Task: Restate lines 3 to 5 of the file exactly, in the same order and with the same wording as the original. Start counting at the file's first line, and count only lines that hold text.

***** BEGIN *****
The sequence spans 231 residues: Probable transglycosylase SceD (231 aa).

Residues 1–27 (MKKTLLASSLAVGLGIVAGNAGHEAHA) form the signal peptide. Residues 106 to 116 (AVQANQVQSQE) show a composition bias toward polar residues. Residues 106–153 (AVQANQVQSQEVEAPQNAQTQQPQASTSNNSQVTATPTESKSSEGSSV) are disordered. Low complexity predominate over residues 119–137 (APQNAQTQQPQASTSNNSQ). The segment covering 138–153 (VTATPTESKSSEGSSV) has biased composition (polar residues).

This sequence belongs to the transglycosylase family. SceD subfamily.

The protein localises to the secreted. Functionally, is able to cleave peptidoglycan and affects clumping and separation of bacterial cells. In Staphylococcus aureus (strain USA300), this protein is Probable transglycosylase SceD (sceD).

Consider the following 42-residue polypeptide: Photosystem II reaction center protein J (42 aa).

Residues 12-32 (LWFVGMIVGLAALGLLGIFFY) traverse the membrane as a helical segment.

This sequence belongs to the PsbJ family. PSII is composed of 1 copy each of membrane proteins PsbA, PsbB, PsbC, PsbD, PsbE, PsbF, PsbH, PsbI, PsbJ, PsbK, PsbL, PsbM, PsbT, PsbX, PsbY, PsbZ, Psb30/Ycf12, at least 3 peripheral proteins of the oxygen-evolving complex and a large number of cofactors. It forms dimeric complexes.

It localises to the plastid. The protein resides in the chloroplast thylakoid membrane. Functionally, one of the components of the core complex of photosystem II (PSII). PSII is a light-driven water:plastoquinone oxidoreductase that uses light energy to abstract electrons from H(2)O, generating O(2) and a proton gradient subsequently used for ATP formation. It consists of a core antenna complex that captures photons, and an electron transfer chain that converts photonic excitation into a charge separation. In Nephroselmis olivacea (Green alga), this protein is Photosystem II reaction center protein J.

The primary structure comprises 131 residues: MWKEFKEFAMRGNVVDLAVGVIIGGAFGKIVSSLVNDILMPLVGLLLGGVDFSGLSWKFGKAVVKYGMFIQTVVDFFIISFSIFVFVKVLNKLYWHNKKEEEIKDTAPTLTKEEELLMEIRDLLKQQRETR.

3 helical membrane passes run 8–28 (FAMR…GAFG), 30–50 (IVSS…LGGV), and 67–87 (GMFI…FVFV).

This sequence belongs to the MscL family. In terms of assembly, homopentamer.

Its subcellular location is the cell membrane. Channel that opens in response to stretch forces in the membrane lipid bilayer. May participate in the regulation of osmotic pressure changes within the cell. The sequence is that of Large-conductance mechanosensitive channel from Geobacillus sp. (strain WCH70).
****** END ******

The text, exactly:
This sequence belongs to the transglycosylase family. SceD subfamily.

The protein localises to the secreted. Functionally, is able to cleave peptidoglycan and affects clumping and separation of bacterial cells. In Staphylococcus aureus (strain USA300), this protein is Probable transglycosylase SceD (sceD).

Consider the following 42-residue polypeptide: Photosystem II reaction center protein J (42 aa).